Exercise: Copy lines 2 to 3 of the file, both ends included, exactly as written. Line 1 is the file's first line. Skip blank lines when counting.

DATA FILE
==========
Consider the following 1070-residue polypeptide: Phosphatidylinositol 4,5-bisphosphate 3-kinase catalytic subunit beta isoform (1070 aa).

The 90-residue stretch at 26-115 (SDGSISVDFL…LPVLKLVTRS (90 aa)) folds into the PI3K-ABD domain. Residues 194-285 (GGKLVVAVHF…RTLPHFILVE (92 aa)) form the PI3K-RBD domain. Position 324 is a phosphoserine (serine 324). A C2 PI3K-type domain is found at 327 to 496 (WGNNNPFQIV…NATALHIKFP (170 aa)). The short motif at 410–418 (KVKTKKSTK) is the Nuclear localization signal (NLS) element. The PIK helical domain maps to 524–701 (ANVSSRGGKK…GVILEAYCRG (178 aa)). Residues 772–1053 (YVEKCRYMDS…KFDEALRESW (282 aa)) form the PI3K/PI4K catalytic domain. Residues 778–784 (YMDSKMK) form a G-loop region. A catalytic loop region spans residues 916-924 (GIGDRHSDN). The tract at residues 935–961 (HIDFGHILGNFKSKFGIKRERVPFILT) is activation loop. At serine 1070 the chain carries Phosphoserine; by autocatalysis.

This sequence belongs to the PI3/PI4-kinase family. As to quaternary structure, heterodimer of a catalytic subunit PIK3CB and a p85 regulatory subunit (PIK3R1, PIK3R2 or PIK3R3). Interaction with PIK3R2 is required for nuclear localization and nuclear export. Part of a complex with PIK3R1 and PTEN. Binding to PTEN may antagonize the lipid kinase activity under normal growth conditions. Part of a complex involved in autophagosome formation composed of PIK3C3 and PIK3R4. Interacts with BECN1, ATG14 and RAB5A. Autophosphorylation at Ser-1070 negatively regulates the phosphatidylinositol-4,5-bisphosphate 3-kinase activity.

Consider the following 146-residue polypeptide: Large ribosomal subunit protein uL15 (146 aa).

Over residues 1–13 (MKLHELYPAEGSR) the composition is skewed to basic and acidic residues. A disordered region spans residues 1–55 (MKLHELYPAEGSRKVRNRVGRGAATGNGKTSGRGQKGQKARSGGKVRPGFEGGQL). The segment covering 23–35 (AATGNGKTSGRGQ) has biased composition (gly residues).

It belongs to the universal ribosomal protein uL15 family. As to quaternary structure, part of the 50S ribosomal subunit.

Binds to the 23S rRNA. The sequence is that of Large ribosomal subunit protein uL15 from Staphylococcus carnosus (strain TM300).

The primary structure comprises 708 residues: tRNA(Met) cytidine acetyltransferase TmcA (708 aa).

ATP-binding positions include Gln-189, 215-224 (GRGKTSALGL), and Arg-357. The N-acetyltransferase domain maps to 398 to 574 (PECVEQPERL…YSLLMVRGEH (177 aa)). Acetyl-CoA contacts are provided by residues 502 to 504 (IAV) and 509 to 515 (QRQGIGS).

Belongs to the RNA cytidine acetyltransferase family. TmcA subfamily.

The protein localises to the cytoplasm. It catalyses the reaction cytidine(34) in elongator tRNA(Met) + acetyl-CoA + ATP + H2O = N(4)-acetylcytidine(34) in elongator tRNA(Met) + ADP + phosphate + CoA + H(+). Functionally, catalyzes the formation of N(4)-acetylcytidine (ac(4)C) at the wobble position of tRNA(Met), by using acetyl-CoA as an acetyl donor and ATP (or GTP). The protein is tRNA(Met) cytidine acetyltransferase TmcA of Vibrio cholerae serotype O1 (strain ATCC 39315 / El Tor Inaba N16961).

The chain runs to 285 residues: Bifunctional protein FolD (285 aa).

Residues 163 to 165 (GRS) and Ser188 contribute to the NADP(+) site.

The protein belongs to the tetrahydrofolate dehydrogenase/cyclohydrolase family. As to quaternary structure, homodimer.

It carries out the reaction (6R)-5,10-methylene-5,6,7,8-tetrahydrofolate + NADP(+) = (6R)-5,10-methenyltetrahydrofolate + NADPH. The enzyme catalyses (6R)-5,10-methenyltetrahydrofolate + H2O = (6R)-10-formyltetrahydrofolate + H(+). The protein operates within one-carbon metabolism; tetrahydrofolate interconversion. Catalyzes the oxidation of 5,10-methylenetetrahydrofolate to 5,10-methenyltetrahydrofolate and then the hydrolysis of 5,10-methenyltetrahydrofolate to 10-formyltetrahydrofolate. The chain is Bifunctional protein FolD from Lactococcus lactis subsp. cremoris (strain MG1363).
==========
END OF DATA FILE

The 90-residue stretch at 26-115 (SDGSISVDFL…LPVLKLVTRS (90 aa)) folds into the PI3K-ABD domain. Residues 194-285 (GGKLVVAVHF…RTLPHFILVE (92 aa)) form the PI3K-RBD domain. Position 324 is a phosphoserine (serine 324). A C2 PI3K-type domain is found at 327 to 496 (WGNNNPFQIV…NATALHIKFP (170 aa)). The short motif at 410–418 (KVKTKKSTK) is the Nuclear localization signal (NLS) element. The PIK helical domain maps to 524–701 (ANVSSRGGKK…GVILEAYCRG (178 aa)). Residues 772–1053 (YVEKCRYMDS…KFDEALRESW (282 aa)) form the PI3K/PI4K catalytic domain. Residues 778–784 (YMDSKMK) form a G-loop region. A catalytic loop region spans residues 916-924 (GIGDRHSDN). The tract at residues 935–961 (HIDFGHILGNFKSKFGIKRERVPFILT) is activation loop. At serine 1070 the chain carries Phosphoserine; by autocatalysis.

This sequence belongs to the PI3/PI4-kinase family. As to quaternary structure, heterodimer of a catalytic subunit PIK3CB and a p85 regulatory subunit (PIK3R1, PIK3R2 or PIK3R3). Interaction with PIK3R2 is required for nuclear localization and nuclear export. Part of a complex with PIK3R1 and PTEN. Binding to PTEN may antagonize the lipid kinase activity under normal growth conditions. Part of a complex involved in autophagosome formation composed of PIK3C3 and PIK3R4. Interacts with BECN1, ATG14 and RAB5A. Autophosphorylation at Ser-1070 negatively regulates the phosphatidylinositol-4,5-bisphosphate 3-kinase activity.